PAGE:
ORCID icon "This ORCID iD identifies the author of this article:" 0000-0003-0297-1209
  5. Jeff E Glasgow

    Department of Pharmaceutical Chemistry, University of California, San Francisco, San Francisco, United States
    Competing interests
    The authors declare that no competing interests exist.
  6. Robert Blelloch

    Department of Urology, University of California, San Francisco, San Francisco, United States
    Competing interests
    The authors declare that no competing interests exist.
    ORCID icon "This ORCID iD identifies the author of this article:" 0000-0002-1975-0798
  7. James A Wells

    Department of Pharmaceutical Chemistry, University of California, San Francisco, San Francisco, United States
    For correspondence
    jim.wells@ucsf.edu
    Competing interests
    The authors declare that no competing interests exist.
    ORCID icon "This ORCID iD identifies the author of this article:" 0000-0001-8267-5519

Funding

National Cancer Institute (1F31CA247527)

  • Lisa L Kirkemo

National Science Foundation (1650113)

  • Susanna K Elledge

National Cancer Institute (U01CA244452)

  • Jiuling Yang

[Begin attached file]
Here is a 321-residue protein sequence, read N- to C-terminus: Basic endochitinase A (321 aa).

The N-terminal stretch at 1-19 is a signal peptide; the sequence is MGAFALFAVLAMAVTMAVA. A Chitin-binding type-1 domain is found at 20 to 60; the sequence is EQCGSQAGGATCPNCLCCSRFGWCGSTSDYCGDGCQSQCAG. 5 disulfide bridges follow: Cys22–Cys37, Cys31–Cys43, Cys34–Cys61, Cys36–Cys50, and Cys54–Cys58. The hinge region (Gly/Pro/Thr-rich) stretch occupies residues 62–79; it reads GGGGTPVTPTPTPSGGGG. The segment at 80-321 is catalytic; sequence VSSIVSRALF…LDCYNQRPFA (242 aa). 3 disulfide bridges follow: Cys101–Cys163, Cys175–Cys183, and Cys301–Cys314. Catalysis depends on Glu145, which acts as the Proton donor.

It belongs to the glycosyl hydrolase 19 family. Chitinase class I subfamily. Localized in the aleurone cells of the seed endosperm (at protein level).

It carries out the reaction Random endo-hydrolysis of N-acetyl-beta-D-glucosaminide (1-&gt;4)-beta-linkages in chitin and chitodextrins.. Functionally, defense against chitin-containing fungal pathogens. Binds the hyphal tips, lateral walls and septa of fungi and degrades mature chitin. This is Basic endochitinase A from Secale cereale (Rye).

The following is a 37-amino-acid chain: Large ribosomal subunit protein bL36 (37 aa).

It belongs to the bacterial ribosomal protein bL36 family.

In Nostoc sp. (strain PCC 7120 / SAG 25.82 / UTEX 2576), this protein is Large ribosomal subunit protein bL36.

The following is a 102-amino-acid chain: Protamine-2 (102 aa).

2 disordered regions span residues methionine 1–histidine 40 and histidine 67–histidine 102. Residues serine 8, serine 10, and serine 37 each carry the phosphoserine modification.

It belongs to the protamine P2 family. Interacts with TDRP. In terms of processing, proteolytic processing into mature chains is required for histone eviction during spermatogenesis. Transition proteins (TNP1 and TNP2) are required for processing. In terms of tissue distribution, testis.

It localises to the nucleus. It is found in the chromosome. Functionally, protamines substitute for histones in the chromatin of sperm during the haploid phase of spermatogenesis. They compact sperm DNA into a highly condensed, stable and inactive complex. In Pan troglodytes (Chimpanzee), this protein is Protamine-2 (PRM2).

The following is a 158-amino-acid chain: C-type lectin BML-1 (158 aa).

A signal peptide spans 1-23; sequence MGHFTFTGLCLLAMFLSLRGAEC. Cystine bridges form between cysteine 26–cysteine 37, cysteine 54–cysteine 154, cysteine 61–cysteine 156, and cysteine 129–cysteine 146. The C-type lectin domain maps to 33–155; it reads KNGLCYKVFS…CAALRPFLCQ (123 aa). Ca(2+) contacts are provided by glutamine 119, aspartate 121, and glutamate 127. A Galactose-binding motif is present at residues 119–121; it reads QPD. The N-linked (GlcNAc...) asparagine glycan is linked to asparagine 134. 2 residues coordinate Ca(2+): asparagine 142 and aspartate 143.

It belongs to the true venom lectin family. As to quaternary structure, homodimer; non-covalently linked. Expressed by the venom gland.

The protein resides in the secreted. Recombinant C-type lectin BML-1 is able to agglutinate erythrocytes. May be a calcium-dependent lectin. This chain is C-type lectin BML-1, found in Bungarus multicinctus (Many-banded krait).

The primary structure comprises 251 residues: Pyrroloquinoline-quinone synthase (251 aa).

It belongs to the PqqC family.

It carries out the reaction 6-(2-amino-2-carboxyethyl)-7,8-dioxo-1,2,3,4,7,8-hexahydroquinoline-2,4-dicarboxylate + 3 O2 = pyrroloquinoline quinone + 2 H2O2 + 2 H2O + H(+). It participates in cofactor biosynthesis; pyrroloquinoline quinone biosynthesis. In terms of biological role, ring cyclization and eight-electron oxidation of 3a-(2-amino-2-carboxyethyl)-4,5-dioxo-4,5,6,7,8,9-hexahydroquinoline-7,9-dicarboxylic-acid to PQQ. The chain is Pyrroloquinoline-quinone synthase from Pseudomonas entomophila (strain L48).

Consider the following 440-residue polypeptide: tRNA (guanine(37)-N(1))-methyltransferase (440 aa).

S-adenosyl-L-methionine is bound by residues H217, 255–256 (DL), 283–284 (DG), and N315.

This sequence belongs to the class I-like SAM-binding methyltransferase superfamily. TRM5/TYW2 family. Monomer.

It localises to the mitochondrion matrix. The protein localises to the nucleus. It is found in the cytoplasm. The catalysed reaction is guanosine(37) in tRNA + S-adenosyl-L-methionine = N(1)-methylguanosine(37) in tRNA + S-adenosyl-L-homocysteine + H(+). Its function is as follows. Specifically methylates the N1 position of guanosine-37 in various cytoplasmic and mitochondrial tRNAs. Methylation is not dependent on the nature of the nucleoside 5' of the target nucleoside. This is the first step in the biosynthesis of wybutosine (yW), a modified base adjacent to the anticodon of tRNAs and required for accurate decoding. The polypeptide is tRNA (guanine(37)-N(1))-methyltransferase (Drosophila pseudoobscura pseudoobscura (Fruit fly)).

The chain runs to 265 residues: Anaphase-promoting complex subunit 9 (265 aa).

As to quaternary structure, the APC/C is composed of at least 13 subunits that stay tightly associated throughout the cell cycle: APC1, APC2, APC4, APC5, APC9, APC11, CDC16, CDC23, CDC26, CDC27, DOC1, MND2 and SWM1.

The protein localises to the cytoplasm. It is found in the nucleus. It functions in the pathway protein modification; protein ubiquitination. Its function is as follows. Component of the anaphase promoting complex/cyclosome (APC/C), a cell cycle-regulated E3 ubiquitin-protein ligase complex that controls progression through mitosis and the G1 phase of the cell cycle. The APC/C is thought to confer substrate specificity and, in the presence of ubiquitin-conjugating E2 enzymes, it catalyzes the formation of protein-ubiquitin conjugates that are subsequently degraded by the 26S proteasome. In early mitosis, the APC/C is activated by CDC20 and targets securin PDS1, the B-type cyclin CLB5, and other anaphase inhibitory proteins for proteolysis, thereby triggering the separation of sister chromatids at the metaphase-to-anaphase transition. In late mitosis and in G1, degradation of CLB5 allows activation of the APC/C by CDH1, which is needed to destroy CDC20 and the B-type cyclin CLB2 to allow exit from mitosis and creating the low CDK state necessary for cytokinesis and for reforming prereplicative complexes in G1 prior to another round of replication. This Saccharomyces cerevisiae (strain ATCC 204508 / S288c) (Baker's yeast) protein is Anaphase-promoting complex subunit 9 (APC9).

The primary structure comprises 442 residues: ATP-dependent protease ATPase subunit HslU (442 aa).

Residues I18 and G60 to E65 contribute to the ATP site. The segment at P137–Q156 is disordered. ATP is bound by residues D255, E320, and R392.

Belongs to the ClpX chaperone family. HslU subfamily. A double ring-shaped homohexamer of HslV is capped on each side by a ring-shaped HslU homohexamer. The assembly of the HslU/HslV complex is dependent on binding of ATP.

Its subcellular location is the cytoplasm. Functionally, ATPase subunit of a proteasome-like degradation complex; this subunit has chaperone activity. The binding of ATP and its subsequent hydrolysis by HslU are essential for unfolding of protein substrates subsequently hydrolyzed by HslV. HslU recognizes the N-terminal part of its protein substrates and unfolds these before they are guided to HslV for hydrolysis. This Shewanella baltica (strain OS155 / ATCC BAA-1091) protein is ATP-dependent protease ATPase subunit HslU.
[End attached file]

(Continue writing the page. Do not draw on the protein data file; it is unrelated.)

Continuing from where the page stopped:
• Robert Blelloch

National Institute of General Medical Sciences (R35GM122451)

  • James A Wells

National Cancer Institute (R01CA248323)

  • James A Wells

Chan Zuckerberg Biohub Investigator Program

  • James A Wells

Harry and Dianna Hind Professorship

  • James A Wells

The funders had no role in study design, data collection and interpretation, or the decision to submit the work for publication.

Reviewing Editor

  1. Randy Schekman, Howard Hughes Medical Institute, University of California, Berkeley, United States

Version history

  1. Received: September 16, 2021
  2. Preprint posted: September 22, 2021 (view preprint)
  3. Accepted: February 7, 2022
  4. Accepted Manuscript published: March 8, 2022 (version 1)
  5. Version of Record published: April 5, 2022 (version 2)

Copyright

© 2022, Kirkemo et al.

This article is distributed under the terms of the Creative Commons Attribution License permitting unrestricted use and redistribution provided that the original author and source are credited.

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  1. Lisa L Kirkemo
  2. Susanna K Elledge
  3. Jiuling Yang
  4. James R Byrnes
  5. Jeff E Glasgow
  6. Robert Blelloch
  7. James A Wells
(2022)
Cell-surface tethered promiscuous biotinylators enable comparative small-scale surface proteomic analysis of human extracellular vesicles and cells
eLife 11:e73982.
https://doi.org/10.7554/eLife.73982

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https://doi.org/10.7554/eLife.73982